Jehlicka, Petr and Smith, Joe
Out of the woods and into the lab: exploring the strange marriage of American woodcraft and Soviet ecology in Czech environmentalism.
Environment and History, 13(2) pp. 187–210.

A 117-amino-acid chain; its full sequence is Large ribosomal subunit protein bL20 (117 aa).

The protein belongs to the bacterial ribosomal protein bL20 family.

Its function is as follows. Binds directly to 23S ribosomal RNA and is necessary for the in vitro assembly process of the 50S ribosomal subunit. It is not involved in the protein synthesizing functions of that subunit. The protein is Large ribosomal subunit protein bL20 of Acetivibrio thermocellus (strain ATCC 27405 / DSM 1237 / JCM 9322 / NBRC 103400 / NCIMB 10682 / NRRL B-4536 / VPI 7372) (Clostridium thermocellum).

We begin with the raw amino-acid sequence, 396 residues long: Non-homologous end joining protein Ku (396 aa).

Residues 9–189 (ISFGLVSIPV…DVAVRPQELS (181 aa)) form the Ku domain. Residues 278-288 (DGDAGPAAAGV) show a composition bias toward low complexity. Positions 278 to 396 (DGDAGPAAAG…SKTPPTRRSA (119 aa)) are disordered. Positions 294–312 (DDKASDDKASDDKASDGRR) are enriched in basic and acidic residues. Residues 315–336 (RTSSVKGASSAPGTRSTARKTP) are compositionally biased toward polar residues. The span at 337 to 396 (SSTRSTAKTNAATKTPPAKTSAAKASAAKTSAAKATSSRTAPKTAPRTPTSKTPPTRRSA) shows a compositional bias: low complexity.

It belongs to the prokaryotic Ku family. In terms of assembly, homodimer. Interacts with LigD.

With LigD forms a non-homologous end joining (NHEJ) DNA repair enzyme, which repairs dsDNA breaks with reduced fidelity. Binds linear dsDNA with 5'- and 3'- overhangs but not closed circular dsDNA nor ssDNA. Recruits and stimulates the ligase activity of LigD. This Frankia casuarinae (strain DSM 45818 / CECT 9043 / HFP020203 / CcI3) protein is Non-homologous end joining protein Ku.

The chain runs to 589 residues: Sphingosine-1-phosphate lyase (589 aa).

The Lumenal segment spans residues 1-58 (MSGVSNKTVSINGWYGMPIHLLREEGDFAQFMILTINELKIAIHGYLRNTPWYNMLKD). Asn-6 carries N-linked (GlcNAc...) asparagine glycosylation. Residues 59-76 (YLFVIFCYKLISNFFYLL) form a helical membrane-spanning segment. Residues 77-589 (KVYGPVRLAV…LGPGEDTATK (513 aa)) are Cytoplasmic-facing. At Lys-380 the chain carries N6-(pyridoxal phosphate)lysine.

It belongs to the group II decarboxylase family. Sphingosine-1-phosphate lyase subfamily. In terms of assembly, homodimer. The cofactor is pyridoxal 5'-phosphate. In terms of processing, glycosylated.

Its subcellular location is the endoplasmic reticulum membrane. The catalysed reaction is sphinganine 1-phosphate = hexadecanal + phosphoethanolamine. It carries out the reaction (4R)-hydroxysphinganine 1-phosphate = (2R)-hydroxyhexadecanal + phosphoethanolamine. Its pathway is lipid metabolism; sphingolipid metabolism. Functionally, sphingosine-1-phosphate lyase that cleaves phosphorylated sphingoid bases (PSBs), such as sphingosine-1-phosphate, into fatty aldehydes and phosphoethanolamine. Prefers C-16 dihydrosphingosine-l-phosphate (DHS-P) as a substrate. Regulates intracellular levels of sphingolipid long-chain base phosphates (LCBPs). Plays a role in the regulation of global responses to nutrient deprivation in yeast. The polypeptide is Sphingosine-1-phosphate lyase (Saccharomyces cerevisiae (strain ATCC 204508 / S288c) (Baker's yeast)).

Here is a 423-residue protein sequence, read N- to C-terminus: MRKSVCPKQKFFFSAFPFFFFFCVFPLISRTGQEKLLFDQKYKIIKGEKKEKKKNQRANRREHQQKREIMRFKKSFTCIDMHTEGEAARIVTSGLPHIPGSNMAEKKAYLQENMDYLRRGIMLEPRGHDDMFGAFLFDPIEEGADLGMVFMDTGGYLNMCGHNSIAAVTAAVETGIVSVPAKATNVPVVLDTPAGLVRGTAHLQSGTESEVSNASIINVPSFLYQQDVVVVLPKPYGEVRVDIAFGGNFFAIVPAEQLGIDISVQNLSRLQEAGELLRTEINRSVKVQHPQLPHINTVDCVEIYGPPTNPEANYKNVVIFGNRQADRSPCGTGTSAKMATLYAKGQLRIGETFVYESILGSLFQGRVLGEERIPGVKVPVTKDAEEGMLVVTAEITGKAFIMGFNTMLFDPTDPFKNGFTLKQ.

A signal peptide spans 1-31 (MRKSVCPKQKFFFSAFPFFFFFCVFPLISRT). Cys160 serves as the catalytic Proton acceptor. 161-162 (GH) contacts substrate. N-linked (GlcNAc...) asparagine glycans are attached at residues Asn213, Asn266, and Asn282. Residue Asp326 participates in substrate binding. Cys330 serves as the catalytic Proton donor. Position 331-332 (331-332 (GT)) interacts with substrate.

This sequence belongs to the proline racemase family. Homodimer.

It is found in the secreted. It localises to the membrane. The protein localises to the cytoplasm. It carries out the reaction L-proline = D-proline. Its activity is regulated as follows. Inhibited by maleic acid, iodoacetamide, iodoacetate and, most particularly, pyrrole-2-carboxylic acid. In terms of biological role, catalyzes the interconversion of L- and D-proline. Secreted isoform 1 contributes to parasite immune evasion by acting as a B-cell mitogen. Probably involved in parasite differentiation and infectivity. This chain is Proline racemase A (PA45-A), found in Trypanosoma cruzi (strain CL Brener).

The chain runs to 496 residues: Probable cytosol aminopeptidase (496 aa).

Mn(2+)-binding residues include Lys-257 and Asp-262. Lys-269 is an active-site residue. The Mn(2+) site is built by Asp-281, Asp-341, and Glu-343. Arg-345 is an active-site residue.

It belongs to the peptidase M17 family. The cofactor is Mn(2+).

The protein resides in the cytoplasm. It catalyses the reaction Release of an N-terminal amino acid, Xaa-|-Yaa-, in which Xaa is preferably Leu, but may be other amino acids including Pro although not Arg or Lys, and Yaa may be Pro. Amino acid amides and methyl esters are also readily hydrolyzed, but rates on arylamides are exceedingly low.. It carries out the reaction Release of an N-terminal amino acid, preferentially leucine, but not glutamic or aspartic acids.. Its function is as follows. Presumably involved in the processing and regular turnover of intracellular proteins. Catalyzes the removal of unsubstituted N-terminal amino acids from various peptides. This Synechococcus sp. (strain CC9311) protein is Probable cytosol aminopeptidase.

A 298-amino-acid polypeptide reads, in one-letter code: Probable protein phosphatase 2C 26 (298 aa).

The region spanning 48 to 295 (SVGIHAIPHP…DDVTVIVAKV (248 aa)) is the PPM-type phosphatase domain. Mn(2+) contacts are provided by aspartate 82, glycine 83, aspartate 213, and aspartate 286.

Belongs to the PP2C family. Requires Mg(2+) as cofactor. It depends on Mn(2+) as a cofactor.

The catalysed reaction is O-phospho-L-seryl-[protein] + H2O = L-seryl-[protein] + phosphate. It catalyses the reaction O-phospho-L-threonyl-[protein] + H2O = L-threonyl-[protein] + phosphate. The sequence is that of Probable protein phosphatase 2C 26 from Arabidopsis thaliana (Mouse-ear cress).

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It is widely assumed that modern environmentalist thinking was imported into post-communist states such as the Czech Republic post 1989. This paper shows these countries had environmental traditions of their own. From its inception in the late 1950s Czech environmentalism was concerned with nature conservation and youth education. At the core of its pedagogy was a concern to educate about and in nature, following the woodcraft and scouting tradition. But formal educational experiences were also significant. Environmental problems were framed as exclusively scientific issues by communist higher education systems. Thus, Czech environmentalism was a blend of the officially sanctioned rational and scientific perception of environmental issues and a more independent romanticising undercurrent. We show how Czech post-war environmental politics blended Soviet ecology with covert references to the mythology of American West, the virtues of pristine nature and of individual freedom. This heritage allowed Czech environmentalism to adapt to both communist and capitalist systems. However, it also meant it was not equipped to deliver a strategic or systematic critique of either. Our research helps to explain the surprisingly muted role of environmentalism in post-communist politics, and confirms the importance of nuanced and culturally specific analyses of the history of environmental politics.
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